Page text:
The mass shooting at the magazine Charlie Hebdo has prompted outrage around the globe. Predictably enough, it is also being eagerly exploited by politicians. Perhaps the most cynical of all, as Greg Sargent reports, are those trying to use the attacks to prevent reform of the surveillance state.

The argument is that with terrorism so obviously still a threat, now is not the time to be fiddling with the NSA or other agencies tasked with monitoring the terrorists. Here’s former NSA Director Michael Hayden basically saying the French now really wish they had the U.S.'s capabilities:

The French are going to come to us and ask us in that ocean of metadata, do these new numbers that we've just associated with these people, do these new numbers show up and what have they been doing and with whom have they been in contact? [Newsmax]

Notice the howling error of logic here? The whole point of the dragnet surveillance program is it is supposed to “keep us safe.” So why isn’t a successful terrorist attack a huge black mark against the program?

NSA apologists are completely heads-we-win, tails-you-lose about this. Any passage of time in which a terrorist attack does not happen is held up as unquestionable proof that dragnet surveillance is necessary to keep people from being massacred. When there is a massacre, then dragnet surveillance is touted as unquestionably necessary to track down the perpetrators.

That, of course, does not rule out the possibility that some form of surveillance might be of assistance in tracking down the perpetrators. But it doesn't change the fact that NSA apologists have constructed an impenetrable rhetorical fortress around the program that should make us wary of anything they say. Since any and all terrorist activity and non-activity is automatically cast as evidence for a bigger dragnet, then there’s simply no reason to believe them when they assert it is keeping us safe.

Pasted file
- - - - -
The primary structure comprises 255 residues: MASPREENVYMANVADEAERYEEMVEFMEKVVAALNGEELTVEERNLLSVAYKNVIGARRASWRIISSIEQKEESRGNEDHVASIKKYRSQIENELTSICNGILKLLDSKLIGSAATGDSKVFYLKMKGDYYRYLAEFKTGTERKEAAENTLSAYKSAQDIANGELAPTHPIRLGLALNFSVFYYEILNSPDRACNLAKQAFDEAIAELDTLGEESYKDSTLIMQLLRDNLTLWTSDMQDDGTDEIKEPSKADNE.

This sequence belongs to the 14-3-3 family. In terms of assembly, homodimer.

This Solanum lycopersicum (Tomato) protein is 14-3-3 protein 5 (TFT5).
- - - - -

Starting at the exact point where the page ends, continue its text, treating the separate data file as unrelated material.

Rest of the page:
As Sargent says, the Patriot Act is coming up for reauthorization this year (which may or may not be necessary to keep operating the dragnet). It would be relatively straightforward to design an NSA reform (or better yet, a top-to-bottom reorganization of the whole intelligence community) that preserves the ability to surveil genuine suspects while protecting innocent Americans’ constitutional rights. Indeed, there is a strong case that doing so would improve the quality of their work.

But when that debate happens, don’t listen to the inevitable carping from the pro-dragnet corner. Their opinions are completely predetermined.